While on the Judiciary Committee, Harris again drew national attention in 2018 for her pointed questioning of Brett Kavanaugh, who was accused of sexual assault after being nominated for the Supreme Court in 2018.
On Jan. 21 Harris announced she was running for president in 2020.
A week later, Harris officially kicked off her campaign before thousands of supporters at Frank Ogawa Plaza in her hometown of Oakland.
After nearly a year of campaigning, Harris suspended her campaign on Dec. 3, citing a lack of funds as the reason she could not continue.
“I’ve taken stock and looked at this from every angle, and the last few days have come to one of the hardest decisions of my life,” she wrote in a letter to her supporters. “My campaign for president simply doesn’t have the financial resources we need to continue.”
According to the Associated Press, Harris raised $12 million in the first three months of her campaign and locked down major endorsements meant to show her dominance in her home state of California, which offer the biggest delegate haul in the Democratic primary contest.
Her stance on certain issues
In the past, Harris has proposed executive actions to counter gun violence, including banning assault weapons and near-universal background checks administered by people who sell over 5 guns a year.
Harris has also been vocal about her support for Medicare and her opposition to tax increases on middle-income Americans.
Harris is in favor of decriminalizing marijuana at the federal level and has proposed regulating marijuana and expunging prior marijuana convictions.
In that same interview, Harris said she was working with senators and members of the Congressional Black Caucus to put together a legislation package to reform policing in America. One of the proposals would be more independent investigations, Harris said.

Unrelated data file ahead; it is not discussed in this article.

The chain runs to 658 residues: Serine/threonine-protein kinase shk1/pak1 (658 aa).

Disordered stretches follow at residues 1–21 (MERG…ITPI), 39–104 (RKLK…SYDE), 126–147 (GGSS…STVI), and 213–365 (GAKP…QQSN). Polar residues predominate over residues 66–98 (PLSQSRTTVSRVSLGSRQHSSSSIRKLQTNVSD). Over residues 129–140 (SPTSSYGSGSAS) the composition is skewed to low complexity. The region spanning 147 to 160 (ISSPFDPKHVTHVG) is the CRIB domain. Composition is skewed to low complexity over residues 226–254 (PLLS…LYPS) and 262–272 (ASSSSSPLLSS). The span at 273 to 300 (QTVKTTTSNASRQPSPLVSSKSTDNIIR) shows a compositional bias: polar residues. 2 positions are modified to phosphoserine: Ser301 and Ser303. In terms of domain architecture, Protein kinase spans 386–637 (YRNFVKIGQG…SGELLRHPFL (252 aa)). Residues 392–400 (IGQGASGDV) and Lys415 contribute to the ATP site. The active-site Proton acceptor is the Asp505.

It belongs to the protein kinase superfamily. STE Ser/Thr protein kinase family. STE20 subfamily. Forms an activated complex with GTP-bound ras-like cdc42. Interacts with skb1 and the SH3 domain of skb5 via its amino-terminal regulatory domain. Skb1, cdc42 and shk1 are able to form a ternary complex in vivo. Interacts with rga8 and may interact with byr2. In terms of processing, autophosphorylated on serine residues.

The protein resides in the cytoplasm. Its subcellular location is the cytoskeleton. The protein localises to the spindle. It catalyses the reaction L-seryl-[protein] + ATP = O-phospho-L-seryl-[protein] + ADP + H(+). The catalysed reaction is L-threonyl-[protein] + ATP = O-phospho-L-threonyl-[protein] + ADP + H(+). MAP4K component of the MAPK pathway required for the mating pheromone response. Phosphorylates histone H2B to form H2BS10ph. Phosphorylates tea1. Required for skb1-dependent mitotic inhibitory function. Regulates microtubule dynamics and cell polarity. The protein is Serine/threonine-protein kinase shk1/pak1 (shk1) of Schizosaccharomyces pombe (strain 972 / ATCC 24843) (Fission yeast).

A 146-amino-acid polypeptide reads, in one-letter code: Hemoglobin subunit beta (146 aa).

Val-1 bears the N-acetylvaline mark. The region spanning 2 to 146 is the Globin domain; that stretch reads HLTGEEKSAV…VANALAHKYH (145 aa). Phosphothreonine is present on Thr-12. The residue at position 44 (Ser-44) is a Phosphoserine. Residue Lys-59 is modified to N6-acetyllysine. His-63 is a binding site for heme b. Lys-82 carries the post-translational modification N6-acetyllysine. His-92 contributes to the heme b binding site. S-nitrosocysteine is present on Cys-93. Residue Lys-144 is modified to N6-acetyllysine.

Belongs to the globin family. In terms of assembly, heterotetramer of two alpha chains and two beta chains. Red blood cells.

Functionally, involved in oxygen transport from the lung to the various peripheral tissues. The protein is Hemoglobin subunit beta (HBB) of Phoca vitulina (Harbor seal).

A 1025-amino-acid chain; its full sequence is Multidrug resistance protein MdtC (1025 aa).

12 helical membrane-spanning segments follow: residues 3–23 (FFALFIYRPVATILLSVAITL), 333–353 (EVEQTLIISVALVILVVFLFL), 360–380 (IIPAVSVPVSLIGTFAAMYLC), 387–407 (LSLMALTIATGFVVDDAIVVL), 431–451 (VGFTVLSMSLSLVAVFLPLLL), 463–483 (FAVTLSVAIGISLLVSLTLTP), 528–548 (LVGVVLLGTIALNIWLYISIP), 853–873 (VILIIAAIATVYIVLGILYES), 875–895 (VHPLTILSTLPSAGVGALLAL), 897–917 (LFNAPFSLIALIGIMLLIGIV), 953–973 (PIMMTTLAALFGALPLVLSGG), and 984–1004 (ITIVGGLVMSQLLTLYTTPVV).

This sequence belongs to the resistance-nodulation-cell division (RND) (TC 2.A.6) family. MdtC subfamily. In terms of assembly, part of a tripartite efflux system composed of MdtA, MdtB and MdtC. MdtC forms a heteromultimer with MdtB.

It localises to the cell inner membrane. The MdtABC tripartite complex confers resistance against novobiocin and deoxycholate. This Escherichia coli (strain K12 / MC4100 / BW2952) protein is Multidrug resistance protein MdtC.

Harris has also been an outspoken critic of Trump, having in the past referred to him as a “dictator.”
Harris has also made waves for her refusal to defend Proposition 8, a 2008 measure on the California ballot that was deemed unconstitutional by a federal court.
After the US Supreme Court dismissed an attempt to appeal the ruling in 2013, Harris officiated the first same-sex marriage in California since Prop 8 was officially enacted.
Path to VP, relationship with Biden
In recent months, Harris has been supportive of Biden, but it wasn’t always that way.
Just a little over a year ago, Harris criticized comments by Biden while on the debate stage in Miami.
“Do you agree that today you were wrong to oppose busing in America?” Harris asked Biden during the debate.
“There was a little girl in California who was part of the second class to integrate her public schools, and she was bused to school every day,” she said. “And that little girl was me.”
At that time, Biden called her comments “a mischaracterization of my position.”
By the time Harris suspended her campaign, her relationship with Biden began to improve.
Harris ended up endorsing Biden for president and appeared on stage with him at a rally in Michigan the day before the March 10 primary.
“Joe Biden has served our county with dignity and we need him now more than ever,” Harris tweeted along with a video endorsement. “I will do everything in my power to help elect him the next President of the United States.”
Although Biden’s campaign has since been suspended due to the pandemic, Harris has since campaigned virtually for Biden and headlined events and fundraisers.
Recently President Donald Trump voiced his opinion on Harris as Biden’s pick for a running mate.
On his way to Texas for a political fundraiser, Trump said Harris would make a “fine choice” as Biden’s pick.
What happens now?
Biden and Harris will be accepting the nomination for president and vice president at the upcoming Democratic National Convention.